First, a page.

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 | 658 Days Ago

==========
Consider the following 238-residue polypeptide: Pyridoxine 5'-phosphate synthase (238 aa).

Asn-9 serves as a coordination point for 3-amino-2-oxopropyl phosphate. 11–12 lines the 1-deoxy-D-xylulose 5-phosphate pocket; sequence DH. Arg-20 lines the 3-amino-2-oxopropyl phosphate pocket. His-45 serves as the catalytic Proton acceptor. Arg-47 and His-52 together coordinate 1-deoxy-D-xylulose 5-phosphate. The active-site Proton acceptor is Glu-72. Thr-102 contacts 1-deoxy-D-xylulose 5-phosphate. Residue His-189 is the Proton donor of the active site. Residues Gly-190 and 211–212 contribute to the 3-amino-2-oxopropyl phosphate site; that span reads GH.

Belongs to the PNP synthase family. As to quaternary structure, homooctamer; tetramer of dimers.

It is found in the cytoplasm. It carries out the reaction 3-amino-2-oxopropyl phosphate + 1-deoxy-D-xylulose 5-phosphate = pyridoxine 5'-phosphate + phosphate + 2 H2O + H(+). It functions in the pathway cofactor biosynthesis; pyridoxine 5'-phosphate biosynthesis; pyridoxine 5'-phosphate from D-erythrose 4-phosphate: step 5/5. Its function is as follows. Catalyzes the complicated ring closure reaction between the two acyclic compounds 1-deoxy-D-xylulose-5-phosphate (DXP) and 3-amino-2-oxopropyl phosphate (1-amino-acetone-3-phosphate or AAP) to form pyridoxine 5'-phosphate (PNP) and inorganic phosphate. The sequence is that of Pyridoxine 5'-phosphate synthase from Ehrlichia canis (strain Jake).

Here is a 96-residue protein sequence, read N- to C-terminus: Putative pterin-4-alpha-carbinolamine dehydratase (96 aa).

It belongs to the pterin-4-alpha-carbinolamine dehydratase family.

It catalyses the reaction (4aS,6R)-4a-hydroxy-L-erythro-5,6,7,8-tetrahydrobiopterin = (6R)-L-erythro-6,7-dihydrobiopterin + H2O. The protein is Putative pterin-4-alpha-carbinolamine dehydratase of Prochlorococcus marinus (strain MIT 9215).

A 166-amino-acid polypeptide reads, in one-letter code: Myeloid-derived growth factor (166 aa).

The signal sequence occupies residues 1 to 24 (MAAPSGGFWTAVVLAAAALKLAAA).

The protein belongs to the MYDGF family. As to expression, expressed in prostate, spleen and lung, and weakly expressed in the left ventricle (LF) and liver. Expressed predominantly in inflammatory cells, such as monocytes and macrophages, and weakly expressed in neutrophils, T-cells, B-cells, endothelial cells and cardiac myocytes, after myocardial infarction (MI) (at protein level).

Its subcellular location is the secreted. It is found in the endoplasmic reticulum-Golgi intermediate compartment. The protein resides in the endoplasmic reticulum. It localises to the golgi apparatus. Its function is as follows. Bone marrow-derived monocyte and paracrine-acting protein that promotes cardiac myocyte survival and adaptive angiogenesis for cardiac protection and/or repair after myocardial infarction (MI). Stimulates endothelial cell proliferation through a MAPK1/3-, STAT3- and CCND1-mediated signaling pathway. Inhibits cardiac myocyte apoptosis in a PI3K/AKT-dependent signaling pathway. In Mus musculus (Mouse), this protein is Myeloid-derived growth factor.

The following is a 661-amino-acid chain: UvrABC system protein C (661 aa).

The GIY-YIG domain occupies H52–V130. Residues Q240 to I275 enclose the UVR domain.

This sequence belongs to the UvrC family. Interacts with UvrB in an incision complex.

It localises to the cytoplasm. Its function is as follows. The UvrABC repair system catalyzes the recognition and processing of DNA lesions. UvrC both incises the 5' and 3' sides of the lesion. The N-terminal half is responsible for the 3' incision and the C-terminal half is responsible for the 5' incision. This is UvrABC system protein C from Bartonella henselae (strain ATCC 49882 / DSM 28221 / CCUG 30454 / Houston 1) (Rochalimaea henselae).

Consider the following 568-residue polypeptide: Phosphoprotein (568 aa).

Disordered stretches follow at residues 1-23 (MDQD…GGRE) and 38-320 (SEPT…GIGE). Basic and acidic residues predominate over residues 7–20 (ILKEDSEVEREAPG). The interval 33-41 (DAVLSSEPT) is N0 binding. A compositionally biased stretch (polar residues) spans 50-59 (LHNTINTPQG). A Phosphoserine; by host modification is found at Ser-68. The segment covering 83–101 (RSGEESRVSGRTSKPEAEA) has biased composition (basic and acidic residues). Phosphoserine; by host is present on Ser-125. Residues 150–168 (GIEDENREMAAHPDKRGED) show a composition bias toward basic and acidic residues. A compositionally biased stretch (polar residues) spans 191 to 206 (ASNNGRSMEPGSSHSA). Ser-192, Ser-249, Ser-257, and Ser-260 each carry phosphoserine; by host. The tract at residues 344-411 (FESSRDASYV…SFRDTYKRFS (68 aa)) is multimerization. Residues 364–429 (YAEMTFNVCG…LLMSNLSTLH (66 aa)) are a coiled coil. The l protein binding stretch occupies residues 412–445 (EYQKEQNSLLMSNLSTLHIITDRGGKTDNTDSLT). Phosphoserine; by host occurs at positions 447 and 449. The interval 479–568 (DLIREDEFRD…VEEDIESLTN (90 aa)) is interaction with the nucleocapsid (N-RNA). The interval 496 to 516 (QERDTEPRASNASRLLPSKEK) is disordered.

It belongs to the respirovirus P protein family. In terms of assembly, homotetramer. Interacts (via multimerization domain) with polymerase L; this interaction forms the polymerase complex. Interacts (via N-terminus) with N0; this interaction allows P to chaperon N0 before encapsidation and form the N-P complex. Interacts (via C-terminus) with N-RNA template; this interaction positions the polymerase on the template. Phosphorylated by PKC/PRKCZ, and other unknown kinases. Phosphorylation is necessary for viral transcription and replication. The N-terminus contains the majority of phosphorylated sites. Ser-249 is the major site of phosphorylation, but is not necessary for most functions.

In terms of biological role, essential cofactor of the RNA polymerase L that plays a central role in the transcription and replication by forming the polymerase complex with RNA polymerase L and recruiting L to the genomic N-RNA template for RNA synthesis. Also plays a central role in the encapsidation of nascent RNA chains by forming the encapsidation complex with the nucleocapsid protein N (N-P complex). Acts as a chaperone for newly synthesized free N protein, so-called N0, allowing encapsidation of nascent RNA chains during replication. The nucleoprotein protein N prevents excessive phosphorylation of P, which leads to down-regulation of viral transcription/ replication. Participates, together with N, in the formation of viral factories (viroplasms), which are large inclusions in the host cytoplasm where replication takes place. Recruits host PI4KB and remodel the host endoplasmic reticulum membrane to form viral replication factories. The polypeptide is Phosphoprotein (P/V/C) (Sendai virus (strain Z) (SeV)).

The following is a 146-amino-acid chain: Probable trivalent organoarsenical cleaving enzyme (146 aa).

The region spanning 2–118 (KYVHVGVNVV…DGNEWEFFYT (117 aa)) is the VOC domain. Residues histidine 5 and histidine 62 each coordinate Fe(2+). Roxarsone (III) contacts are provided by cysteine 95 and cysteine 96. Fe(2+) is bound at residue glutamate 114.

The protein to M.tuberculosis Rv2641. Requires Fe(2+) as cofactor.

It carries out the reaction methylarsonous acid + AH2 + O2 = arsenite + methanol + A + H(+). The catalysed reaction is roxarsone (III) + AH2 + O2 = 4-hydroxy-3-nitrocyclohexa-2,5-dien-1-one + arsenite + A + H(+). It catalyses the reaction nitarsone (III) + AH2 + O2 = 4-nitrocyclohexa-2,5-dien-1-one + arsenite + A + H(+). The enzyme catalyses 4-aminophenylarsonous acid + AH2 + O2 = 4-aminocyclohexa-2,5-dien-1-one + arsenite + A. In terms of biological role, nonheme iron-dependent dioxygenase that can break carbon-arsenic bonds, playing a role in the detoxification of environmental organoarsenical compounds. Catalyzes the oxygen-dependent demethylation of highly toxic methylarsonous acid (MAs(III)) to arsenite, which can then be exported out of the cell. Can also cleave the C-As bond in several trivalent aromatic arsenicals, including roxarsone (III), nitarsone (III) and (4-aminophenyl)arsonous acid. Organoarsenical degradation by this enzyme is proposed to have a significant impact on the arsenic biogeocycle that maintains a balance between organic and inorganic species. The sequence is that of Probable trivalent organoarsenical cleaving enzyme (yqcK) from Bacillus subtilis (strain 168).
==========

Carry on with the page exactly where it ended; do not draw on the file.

THE ILIAD OF HOMER: The Iliad By Homer - Written 800 B.C.E - Translated by Samuel Butler. From Wikipedia, the free encyclopedia: The Iliad (/ˈɪliəd/; Ancient Greek: Ἰλιάς Ilias, pronounced [iː.li.ás] in Classical Attic; sometimes referred to as the Song of Ilion or Song of Ilium) is an ancient Greek epic poem in dactylic hexameter, traditionally attributed to Homer. Set during the Trojan War, the ten-year siege of the city of Troy (Ilium) by a coalition of Greek states, it tells of the battles and events during the weeks of a quarrel between King Agamemnon and the warrior Achilles. Although the story covers only a few weeks in the final year of the war, the Iliad mentions or alludes to many of the Greek legends about the siege; the earlier events, such as the gathering of warriors for the siege, the cause of the war, and related concerns tend to appear near the beginning. Then the epic narrative takes up events prophesied for the future, such as Achilles' looming death and the sack of Troy, prefigured and alluded to more and more vividly, so that when it reaches an end, the poem has told a more or less complete tale of the Trojan War. The Iliad is paired with something of a sequel, the Odyssey, also attributed to Homer. Along with the Odyssey, the Iliad is among the oldest extant works of Western literature, and its written version is usually dated to around the eighth century BC. Recent statistical modelling based on language evolution gives a date of 760–710 BC. In the modern vulgate (the standard accepted version), the Iliad contains 15,693 lines; it is written in Homeric Greek, a literary amalgam of Ionic Greek and other dialects.